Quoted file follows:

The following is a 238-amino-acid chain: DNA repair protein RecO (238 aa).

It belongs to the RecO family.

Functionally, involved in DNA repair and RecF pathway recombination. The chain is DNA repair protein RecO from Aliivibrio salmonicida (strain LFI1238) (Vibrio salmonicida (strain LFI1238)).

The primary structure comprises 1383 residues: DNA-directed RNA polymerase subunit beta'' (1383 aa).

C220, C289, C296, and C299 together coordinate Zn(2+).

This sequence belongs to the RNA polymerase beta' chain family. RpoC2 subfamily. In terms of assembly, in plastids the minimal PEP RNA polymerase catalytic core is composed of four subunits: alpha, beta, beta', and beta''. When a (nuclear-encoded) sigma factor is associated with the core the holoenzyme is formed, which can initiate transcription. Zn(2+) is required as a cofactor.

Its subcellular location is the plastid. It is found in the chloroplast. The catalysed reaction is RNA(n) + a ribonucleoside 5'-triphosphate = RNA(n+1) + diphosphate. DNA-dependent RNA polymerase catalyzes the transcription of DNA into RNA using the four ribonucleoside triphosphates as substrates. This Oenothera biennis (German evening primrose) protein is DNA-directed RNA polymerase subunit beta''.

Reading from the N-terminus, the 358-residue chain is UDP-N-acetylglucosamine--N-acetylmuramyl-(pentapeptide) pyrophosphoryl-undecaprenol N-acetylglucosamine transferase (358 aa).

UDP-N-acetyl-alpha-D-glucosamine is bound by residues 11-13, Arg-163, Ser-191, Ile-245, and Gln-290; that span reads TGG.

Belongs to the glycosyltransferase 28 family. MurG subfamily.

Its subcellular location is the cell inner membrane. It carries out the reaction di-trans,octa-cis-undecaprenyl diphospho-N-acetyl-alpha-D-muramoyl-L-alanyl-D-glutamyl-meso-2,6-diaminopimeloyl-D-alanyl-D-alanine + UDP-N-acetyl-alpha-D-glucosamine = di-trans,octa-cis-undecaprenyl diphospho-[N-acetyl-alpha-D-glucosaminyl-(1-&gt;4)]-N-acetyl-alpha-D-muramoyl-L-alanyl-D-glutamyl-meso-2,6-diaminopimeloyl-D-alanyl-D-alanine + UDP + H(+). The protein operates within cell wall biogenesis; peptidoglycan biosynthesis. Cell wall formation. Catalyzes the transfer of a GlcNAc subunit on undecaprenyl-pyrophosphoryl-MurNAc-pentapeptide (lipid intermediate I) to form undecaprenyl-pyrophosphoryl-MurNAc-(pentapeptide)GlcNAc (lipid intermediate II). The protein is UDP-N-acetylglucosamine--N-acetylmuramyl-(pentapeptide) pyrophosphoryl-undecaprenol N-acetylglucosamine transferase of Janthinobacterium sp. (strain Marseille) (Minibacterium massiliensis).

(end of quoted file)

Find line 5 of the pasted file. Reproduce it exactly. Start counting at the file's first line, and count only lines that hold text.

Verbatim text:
C220, C289, C296, and C299 together coordinate Zn(2+).